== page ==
Many of us will travel to the four corners of the world to plant seeds which bear the fruits of family, fame, fortune or failure.
But regardless of how far and where those seeds are sown, our roots will rest in a place we call “home.”
There we reclaim the first sweet memories of family, childhood, love and friendships, or the salty tears caused by growth, indifference and discovery.
Come August 12, thousands will travel from afar or near, and gather on the hallowed ground of a recreation center to attend the 3rd annual Titustown-Bolling Brook Reunion.
The opening ceremony at the Titustown center and recreation field on Divan Street will happen at noon highlighted by a speech by Judge Stanley J. Osborne, a member of the Titustown Alumni.
This may be largest of the three gatherings, according to one of its organizers, Elaine Smith, who lives in Virginia Beach, but still calls Titustown “home.”
Smith’s family moved to Titustown from downtown Norfolk when the city acquired the land to build Tidewater Park in the early 1950s.
After she graduated from Norfolk State University, she left the area, but returned to Virginia Beach.
“Once you would (only) see people from Titustown at funerals,” she said. “Then we would get together and talk about old times and ask about this or that person.”
Then in 2001, thanks to Titustown Alum Bobby Johnson, a reunion was held.
But several years passed before Johnson, Mary Jenkins and Smith met and began organizing the reunion held three years ago.
In January of 2015 Smith said an organizational meeting was held at a local restaurant and 25 people showed up. The following August, the first reunion was held.
“Now we are getting more people from all over the country coming back,” said Smith. “They are bringing their children and grandchildren. There is food, games, and other fun, but the most important thing is people coming back home and seeing old friends, family and remembering our lives in Bolling Brook and Titustown.”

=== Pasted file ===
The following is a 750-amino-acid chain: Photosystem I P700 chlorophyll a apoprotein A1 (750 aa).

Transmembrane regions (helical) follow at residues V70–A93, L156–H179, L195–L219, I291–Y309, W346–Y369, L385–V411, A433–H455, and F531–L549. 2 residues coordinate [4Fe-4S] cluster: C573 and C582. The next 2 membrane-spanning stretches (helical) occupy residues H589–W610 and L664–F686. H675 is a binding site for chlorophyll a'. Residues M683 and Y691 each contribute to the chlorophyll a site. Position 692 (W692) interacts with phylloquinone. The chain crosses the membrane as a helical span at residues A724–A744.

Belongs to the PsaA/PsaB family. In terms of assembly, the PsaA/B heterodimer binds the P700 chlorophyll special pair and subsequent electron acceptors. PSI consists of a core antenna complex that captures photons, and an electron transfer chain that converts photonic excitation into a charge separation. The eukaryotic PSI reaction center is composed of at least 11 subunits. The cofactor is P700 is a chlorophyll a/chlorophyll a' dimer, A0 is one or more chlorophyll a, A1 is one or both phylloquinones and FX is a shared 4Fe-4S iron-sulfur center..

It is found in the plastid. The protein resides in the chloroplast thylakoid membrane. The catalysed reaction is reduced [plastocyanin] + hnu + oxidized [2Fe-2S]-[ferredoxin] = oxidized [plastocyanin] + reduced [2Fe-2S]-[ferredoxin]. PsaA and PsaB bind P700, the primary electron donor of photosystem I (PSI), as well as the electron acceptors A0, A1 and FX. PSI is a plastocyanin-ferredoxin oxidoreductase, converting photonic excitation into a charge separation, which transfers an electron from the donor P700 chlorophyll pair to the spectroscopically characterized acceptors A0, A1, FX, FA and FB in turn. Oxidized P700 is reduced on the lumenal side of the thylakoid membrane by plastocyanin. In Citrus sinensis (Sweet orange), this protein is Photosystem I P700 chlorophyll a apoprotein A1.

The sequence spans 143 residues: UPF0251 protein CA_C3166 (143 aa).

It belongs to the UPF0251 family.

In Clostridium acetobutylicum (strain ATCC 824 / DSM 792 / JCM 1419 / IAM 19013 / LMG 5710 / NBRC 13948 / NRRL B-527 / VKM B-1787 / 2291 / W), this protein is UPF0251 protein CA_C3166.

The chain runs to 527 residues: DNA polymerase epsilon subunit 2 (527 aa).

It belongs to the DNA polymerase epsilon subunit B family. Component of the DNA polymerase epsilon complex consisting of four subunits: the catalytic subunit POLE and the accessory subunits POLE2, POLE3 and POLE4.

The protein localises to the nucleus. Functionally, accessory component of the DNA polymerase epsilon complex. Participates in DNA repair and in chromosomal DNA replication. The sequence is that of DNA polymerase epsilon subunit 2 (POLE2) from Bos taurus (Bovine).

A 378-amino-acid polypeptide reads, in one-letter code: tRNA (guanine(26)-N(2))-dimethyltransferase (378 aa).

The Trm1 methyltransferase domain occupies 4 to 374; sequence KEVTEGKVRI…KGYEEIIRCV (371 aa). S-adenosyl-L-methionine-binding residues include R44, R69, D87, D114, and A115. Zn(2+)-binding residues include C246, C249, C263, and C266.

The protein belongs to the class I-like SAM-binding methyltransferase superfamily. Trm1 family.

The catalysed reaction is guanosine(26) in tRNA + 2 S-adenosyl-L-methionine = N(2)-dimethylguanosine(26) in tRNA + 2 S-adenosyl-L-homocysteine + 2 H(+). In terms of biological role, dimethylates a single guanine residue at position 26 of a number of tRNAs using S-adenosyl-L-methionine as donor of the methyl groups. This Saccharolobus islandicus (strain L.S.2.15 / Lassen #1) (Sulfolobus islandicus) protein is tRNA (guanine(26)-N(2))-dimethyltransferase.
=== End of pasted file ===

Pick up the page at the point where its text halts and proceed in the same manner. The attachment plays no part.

Eugene Rivers, Jr. said his parents, in an effort to stabilize their marriage, deposited him into his grandmother Lillie Webb’s home on Divan Street, when he was six-years-old.
He attended Titustown Elementary School and was a member of the last class of James Madison Middle School in Lambert’s Point in 1964, before he returned to Philly to live with his parents.
Rivers recalls that his granny was “very strict” on him. He spent many hours across Divan Street at the baseball field playing ball with the “Rusty Dusty” neighborhood baseball league.
Rivers said a unique personal feature or flaw could mark you for a nickname.
His was “Shotgun” because of the velocity in which he hurled a baseball.
He recalls when he eyed his grandmother standing in the yard with her hands on her hips, it was time for him to come home.
“You could see everybody in the community at church Sunday,” recalled Rivers, who served in the U.S. Army in Germany before a long career managing supermarkets in Philadelphia, where he lives now.
“I recall the Booker T. and other bands marching down the streets on holidays like the Fourth of July,” said Rivers. His mother, Virgie Rivers, turned 92 on July 30, and still lives in a retirement facility in their old neighborhood.
“The band would then stage a concert in the baseball field,” he said. “On Christmas, everybody got roller skates. And starting early in the morning, the kids would skate up Divan Street and onto the basketball court until 2 p.m. Then the adults would put on skates and roll around.
“Everybody was your mother and your father. I owe a lot the success in my life to that time I had there.”
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Ada Blair lives in the same home on Filbert Street in Bolling Brook that she was born in 73 years ago. A close friend and cousin are the only two people from the community she knew as a child.
“The thing I remember most is the closeness…everybody was related to each other,” said Blair, who had five siblings. “This reunion is so important because it allows us to look back at our history where Black people owned their homes and were proud. There was respect for each other’s morals and the belief if you worked hard and got an education, you could do anything.”